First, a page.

The Bible indicates that Abraham, Jacob, and others of the Lord’s servants had multiple wives (see Genesis 16:1–3; 29:23–30; 30:4, 9; Judges 8:30; 1 Samuel 1:1–2). Joseph Smith asked God why He had permitted this practice and was told that God had commanded it for specific purposes. One reason given by the Lord for plural marriage is mentioned in the Book of Mormon: “If I will, saith the Lord of Hosts, raise up seed unto me, I will command my people; otherwise they shall [have only one wife]” (Jacob 2:30; see also v. 27).
After God revealed the doctrine of plural marriage to Joseph Smith in 1831 and commanded him to live it, the Prophet, over a period of years, cautiously taught the doctrine to some close associates. Eventually, he and a small number of Church leaders entered into plural marriages in the early years of the Church. Those who practiced plural marriage at that time, both male and female, experienced a significant trial of their faith. Latter-day Saint converts in the 19th century had been raised in traditional, monogamous homes and struggled with the idea of a man having more than one wife. It was as foreign to them as it would be to most families today in the western world. Even Brigham Young, who was later to have many wives and children, confessed to his initial dread of the principle of plural marriage. For example, Brigham Young later explained how he felt at the introduction of plural marriage:
Some of these my brethern know what my feelings were at the time Joseph revealed the doctrine; I was not desirous of shrinking from any duty, nor of failing in the least to do as I was commanded, but it was the first time in my life that I had desired the grave, and I could hardly get over it for a long time. And when I saw a funeral, I felt to envy the corpse its situation, and to regret that I was not in the coffin, knowing the toil and labor that my body would have to undergo; and I have had to examine myself, from that day to this, and watch my faith, and carefully meditate, lest I should be found desiring the grave more than I ought to do.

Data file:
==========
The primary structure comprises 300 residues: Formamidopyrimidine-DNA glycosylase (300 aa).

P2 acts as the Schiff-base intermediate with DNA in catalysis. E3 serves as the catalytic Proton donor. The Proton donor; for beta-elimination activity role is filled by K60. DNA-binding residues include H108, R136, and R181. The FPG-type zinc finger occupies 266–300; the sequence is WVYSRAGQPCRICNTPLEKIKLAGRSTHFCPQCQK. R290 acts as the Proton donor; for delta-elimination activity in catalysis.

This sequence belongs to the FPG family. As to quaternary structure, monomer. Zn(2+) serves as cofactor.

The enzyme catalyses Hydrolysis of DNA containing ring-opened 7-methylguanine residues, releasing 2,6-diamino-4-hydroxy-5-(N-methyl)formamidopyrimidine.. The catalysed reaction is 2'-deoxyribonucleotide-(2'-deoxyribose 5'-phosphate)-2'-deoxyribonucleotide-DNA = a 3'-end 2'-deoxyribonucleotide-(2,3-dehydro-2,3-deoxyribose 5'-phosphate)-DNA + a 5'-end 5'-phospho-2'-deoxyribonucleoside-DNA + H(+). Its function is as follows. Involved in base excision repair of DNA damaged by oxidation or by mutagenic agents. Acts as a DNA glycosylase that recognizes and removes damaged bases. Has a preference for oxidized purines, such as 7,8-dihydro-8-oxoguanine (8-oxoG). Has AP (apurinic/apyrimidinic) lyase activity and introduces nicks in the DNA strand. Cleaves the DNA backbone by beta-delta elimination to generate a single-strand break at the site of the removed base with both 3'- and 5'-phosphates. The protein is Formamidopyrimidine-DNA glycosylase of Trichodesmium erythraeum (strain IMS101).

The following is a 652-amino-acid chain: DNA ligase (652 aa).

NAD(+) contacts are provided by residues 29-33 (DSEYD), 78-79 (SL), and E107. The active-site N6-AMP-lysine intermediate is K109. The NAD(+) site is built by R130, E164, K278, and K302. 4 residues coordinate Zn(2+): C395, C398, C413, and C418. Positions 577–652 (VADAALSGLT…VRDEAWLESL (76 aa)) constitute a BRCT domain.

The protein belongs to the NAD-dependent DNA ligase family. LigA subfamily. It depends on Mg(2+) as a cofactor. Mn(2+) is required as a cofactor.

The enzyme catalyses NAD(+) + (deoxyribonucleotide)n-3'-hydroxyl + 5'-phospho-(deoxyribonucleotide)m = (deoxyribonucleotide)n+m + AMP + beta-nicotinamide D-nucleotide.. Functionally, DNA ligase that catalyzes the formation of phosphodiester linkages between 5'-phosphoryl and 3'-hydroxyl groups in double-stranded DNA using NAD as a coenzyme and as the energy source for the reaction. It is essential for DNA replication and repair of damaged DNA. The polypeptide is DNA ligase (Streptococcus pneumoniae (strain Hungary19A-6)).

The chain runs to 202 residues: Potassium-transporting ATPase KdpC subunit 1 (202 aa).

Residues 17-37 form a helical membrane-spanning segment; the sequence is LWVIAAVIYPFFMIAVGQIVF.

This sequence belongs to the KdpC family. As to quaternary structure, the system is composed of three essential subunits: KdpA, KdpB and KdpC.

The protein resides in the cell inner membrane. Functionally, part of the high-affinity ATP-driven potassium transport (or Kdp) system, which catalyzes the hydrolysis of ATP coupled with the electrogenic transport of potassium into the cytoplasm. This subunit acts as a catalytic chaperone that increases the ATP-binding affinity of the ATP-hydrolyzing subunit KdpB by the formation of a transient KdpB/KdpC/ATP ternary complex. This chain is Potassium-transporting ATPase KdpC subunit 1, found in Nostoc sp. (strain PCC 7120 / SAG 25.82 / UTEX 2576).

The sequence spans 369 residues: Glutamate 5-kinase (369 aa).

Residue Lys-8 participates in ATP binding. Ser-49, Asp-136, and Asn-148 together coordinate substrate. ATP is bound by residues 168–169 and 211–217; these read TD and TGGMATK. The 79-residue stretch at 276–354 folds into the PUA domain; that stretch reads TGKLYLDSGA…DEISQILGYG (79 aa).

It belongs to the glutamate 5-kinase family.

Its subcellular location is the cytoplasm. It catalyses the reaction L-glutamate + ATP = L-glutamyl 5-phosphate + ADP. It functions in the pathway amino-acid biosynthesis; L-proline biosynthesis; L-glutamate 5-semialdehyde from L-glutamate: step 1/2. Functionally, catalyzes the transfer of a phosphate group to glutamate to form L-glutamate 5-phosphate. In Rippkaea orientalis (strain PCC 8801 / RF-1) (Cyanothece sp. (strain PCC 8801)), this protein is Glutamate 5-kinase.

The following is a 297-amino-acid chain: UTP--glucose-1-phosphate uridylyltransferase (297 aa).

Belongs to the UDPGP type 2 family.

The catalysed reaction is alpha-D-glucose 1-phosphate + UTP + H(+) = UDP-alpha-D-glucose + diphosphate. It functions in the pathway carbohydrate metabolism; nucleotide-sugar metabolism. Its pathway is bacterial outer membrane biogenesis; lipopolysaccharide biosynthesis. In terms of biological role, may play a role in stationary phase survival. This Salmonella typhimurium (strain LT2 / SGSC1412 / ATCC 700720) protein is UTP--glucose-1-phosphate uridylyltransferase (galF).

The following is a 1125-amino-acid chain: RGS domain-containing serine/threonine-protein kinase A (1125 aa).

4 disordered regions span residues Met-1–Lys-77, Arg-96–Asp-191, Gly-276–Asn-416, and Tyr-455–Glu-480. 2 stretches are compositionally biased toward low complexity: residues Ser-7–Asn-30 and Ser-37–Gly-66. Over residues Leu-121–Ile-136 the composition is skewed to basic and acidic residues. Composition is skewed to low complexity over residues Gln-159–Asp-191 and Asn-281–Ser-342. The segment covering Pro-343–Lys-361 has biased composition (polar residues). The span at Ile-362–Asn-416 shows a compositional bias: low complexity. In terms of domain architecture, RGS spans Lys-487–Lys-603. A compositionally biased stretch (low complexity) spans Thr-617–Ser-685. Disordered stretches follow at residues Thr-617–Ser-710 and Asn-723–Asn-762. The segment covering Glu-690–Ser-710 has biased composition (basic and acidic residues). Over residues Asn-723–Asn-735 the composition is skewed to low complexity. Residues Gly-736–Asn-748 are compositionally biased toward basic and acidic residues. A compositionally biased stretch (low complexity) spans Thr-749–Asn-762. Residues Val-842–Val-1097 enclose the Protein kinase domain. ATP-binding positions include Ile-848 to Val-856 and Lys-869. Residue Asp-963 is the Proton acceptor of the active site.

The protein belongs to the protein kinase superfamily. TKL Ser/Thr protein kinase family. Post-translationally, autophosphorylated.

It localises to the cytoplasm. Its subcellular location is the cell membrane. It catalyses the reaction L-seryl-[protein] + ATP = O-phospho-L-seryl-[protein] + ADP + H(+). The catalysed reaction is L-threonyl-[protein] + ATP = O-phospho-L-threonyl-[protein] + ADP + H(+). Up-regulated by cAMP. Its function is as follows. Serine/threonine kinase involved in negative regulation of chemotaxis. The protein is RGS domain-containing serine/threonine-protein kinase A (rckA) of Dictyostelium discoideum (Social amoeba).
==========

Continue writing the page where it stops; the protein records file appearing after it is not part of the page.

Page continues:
The practice was so foreign to these individuals that they needed and received personal inspiration from God to help them obey the commandment. They followed because they knew that Joseph Smith was a prophet of God and that this was the Lord’s will.
When the Saints moved west under the direction of Brigham Young, more Latter-day Saints entered into plural marriages.
What was it like to be part of a plural marriage?
The more I’ve learned about plural marriages, the more I’ve realized personally that they were much like other marriages. You can find numerous examples of dysfunctional or unhappy relationships. On the other hand, you can find many examples of men and women who experienced great joy and happiness in their marriages.